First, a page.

Our collective hearts sank yesterday, but hope is not lost. Two years ago, Wigan were 2-0 down to West Ham at half-time on the second-to-last match of the season, needing not only to overcome the deficit in the next 45 minutes but then travel to loudest stadium in England and beat Stoke City to stay up. They did it amidst unforgettable scenes.

This time, the club needs a little luck from results elsewhere, but both Newcastle and Norwich are within touching distance. Wigan’s presence in the Cup final provides the advantage of knowing how the Ns fare in their penultimate fixtures before we take the field against Arsenal. Goal difference could be crucial when all things are said and done — knowing what is needed could be important before the trip to the Emirates.

The Bad:

The defence is a mess. It was against West Brom, but the attack compensated for it. Too many injuries, too many players out of position, too many people being rushed back from injury to fill gaps. They can’t go on conceding two goals a game. It’s too much to ask from an attack that has performed very, very well to give the team a fighting chance.

Having to rely on favours from QPR, already relegated, and West Brom, safe in mid-table, is not ideal. But both Norwich and Newcastle are in very poor form. They could slip in their weekend fixtures against West Brom and QPR respectively, just as we did yesterday. Their final matches of the season are against Man City and Arsenal — causes for optimism.

Another defensive injury, this time to Stam. This forces Martinez to play Boyce wide, which in turn forces him to pick between Caldwell or the young Roman Golobart to partner Paul Scharner in defence.

Fatigue is setting in. The team now has three crucial games in the space of ten days, and a number of injuries to contend with. Does Martinez prioritize cup glory and field his strongest line-up, or field a mixed team with all three matches in mind?

The League Table:

There are three possible scenarios for salvation. The first and least likely is victory over both Arsenal and Villa. The second is a draw against Arsenal, victory over Villa, and either Norwich or Newcastle failing to gain more than one point from their final two games. The final and least likely — though not impossible — is that Norwich or Newcastle lose both their matches, and Wigan beats Villa. This scenario will hinge on goal difference.

Player Ratings:

Joel Robles: 6 — Not at fault for any of the goals though you get the sense he might have done better. He did, however, make a couple excellent saves and spared a -2 goal difference in the last minute which could be crucial.

Emmerson Boyce: 6 — One of the better performers at the back with some good tackles.

Gary Caldwell: 5 — Has been vilified for his mistake, and there is no denying it was a costly one. But his passing up until that point had been outstanding and he’d made some good interceptions.

Paul Scharner: 6 — Not at fault for any of the goals but his partnership with Caldwell, and Watson, was always stretched and vulnerable.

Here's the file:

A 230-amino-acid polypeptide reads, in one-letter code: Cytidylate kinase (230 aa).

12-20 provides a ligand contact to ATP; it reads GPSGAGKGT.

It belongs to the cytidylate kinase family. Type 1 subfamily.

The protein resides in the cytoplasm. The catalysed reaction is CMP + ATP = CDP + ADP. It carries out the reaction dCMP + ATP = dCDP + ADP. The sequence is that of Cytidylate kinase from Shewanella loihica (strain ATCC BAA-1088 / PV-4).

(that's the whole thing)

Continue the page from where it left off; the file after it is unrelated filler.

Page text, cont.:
Roger Espinoza: 6 — Asked to play out of position for the benefit of the team, he did as well as could be expected. Some nervy passing at the beginning of the match that put his defending under pressure, but he grew into the game and contributed a very well-taken goal. Caught for the equaliser but chased and worked, and should retain his place.

Ben Watson: 6 — Doesn’t have the pace to play in two positions at once, which is what was asked of him. Didn’t do much wrong, but could be more adventurous with his passing. The one time he put the ball into the box from open play, Wigan scored.

James McArthur: 6 — A very mixed game. He was at times excellent with very skillful midfield play and a real drive. But he missed a glorious chance that would have killed the game in Wigan’s favour, and was then involved in the mix-up that led to Swansea’s winner.

James McCarthy: 7 — Wigan’s best performer. An exceptional talent with the work-rate to match. Scored a well-taken goal. One hopes it will give him the confidence to get forward like that more often.

Shaun Maloney: 6 — Not his day. Had clearly been asked to put in extra defensive miles to aid Espinoza on the left, but it left him too tired to create at the other end. It was his defensive mistake that led to the Swansea winner, but he should’t have had to have been there helping out in the first place.

Callum McManaman: 6 — A little overconfident perhaps, he tormented left-back Ben Davies with his dribbling but produced no end result. Quiet second half before his substitution.

Arouna Koné: 7 — Went close on three occasions with very little service.

Subs:

Franco Di Santo: 5 — Unable to affect the game from his left-wing position.

Jordi Gomez: Some nice touches.

Ronnie Stam: Injured before he could say Doei.

Dream alive as Wigan edge Hawthorns thriller

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A wounded and embattled Wigan Athletic side somewhat miraculously emerged with three points to keep their dream of a survival and FA Cup double very much alive. Despite fielding a makeshift defence, going behind twice, and suffering yet another injury to an important first team player, Wigan pulled three exquisite finishes out of the hat and then held on to the 3-2 result for dear life.